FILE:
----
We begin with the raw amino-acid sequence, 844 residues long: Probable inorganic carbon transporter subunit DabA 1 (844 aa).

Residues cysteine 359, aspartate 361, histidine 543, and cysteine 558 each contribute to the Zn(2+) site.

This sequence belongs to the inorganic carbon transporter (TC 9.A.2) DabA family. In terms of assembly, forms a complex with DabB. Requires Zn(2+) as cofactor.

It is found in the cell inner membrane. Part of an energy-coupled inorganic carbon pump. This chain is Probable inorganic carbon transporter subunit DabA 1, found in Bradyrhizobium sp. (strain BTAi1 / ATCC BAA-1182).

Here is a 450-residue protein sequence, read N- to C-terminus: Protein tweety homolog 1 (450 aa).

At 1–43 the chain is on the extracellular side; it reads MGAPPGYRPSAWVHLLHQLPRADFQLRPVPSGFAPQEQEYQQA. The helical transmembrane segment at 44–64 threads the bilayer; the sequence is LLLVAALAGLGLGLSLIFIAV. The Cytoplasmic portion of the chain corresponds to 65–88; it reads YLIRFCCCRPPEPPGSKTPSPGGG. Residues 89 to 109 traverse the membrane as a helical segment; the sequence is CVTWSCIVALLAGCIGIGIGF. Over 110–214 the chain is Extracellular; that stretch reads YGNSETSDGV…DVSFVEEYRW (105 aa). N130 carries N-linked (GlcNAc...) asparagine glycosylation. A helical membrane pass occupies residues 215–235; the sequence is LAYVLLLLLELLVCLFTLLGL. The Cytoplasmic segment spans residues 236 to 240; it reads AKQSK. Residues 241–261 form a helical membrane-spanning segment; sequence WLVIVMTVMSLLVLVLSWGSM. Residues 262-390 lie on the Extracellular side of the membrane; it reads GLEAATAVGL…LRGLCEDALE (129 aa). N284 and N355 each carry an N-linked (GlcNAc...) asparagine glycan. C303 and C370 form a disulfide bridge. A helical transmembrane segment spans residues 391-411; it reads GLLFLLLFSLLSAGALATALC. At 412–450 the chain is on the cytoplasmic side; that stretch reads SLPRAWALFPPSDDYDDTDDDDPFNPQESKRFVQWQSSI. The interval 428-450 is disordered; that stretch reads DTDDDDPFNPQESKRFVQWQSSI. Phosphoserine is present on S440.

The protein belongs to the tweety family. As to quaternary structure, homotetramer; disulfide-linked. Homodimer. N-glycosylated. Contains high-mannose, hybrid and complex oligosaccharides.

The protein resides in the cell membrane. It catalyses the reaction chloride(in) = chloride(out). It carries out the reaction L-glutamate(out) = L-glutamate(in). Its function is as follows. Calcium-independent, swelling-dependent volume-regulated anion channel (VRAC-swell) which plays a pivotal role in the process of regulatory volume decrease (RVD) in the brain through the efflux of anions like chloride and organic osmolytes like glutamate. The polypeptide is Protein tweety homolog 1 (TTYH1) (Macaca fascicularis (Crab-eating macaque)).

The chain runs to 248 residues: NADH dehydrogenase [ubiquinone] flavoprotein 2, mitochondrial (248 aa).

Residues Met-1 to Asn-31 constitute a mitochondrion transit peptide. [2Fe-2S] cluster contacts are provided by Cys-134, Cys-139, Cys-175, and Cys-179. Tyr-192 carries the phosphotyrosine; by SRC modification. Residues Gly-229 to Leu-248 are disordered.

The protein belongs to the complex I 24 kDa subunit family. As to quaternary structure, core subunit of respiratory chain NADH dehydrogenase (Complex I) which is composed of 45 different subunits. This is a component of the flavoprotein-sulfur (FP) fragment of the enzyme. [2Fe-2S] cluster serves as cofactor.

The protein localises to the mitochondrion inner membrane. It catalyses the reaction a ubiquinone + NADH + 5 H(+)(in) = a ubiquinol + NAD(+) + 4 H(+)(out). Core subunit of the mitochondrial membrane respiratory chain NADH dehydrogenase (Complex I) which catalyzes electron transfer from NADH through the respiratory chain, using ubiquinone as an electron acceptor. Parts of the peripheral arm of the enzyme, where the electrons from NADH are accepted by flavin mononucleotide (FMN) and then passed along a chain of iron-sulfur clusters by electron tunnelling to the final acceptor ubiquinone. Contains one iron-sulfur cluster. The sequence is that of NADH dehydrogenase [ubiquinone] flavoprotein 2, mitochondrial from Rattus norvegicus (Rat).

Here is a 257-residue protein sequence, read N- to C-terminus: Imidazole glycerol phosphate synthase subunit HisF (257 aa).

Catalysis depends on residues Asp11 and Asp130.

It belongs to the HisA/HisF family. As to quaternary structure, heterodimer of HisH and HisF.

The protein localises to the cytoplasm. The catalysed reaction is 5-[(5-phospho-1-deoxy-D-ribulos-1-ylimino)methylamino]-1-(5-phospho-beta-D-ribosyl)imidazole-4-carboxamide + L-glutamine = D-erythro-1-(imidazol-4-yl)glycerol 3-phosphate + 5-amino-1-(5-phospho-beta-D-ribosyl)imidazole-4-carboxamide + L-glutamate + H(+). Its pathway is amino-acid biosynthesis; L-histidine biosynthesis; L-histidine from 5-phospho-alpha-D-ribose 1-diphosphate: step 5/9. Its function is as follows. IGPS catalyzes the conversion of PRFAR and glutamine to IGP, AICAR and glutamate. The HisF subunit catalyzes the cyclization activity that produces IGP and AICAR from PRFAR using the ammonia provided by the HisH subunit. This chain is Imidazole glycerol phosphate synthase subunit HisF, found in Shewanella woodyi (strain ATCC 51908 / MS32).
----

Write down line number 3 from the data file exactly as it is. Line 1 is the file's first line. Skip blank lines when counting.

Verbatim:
This sequence belongs to the inorganic carbon transporter (TC 9.A.2) DabA family. In terms of assembly, forms a complex with DabB. Requires Zn(2+) as cofactor.